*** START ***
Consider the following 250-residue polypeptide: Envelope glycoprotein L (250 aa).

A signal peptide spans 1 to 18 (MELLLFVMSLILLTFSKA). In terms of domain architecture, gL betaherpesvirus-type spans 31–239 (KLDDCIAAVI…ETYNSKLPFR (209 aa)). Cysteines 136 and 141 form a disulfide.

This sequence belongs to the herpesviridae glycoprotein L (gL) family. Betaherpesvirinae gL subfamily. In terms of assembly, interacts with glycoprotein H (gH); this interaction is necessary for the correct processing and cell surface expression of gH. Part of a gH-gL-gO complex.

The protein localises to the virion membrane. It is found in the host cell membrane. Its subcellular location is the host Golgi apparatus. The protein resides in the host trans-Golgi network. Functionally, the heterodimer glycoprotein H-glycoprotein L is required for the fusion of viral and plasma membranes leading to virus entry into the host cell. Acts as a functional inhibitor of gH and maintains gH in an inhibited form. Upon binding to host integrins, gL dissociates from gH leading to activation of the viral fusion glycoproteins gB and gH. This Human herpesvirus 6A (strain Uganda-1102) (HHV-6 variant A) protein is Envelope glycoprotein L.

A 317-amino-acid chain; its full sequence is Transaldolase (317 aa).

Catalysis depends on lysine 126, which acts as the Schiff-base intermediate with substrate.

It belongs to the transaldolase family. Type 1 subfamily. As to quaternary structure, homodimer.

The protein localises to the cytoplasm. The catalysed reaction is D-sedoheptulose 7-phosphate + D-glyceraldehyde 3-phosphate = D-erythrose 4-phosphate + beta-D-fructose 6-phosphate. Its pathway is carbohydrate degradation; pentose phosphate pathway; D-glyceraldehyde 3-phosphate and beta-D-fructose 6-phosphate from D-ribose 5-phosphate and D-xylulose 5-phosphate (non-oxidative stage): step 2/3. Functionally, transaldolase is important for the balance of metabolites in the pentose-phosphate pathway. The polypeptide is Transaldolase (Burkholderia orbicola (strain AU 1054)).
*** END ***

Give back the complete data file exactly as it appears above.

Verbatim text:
Consider the following 250-residue polypeptide: Envelope glycoprotein L (250 aa).

A signal peptide spans 1 to 18 (MELLLFVMSLILLTFSKA). In terms of domain architecture, gL betaherpesvirus-type spans 31–239 (KLDDCIAAVI…ETYNSKLPFR (209 aa)). Cysteines 136 and 141 form a disulfide.

This sequence belongs to the herpesviridae glycoprotein L (gL) family. Betaherpesvirinae gL subfamily. In terms of assembly, interacts with glycoprotein H (gH); this interaction is necessary for the correct processing and cell surface expression of gH. Part of a gH-gL-gO complex.

The protein localises to the virion membrane. It is found in the host cell membrane. Its subcellular location is the host Golgi apparatus. The protein resides in the host trans-Golgi network. Functionally, the heterodimer glycoprotein H-glycoprotein L is required for the fusion of viral and plasma membranes leading to virus entry into the host cell. Acts as a functional inhibitor of gH and maintains gH in an inhibited form. Upon binding to host integrins, gL dissociates from gH leading to activation of the viral fusion glycoproteins gB and gH. This Human herpesvirus 6A (strain Uganda-1102) (HHV-6 variant A) protein is Envelope glycoprotein L.

A 317-amino-acid chain; its full sequence is Transaldolase (317 aa).

Catalysis depends on lysine 126, which acts as the Schiff-base intermediate with substrate.

It belongs to the transaldolase family. Type 1 subfamily. As to quaternary structure, homodimer.

The protein localises to the cytoplasm. The catalysed reaction is D-sedoheptulose 7-phosphate + D-glyceraldehyde 3-phosphate = D-erythrose 4-phosphate + beta-D-fructose 6-phosphate. Its pathway is carbohydrate degradation; pentose phosphate pathway; D-glyceraldehyde 3-phosphate and beta-D-fructose 6-phosphate from D-ribose 5-phosphate and D-xylulose 5-phosphate (non-oxidative stage): step 2/3. Functionally, transaldolase is important for the balance of metabolites in the pentose-phosphate pathway. The polypeptide is Transaldolase (Burkholderia orbicola (strain AU 1054)).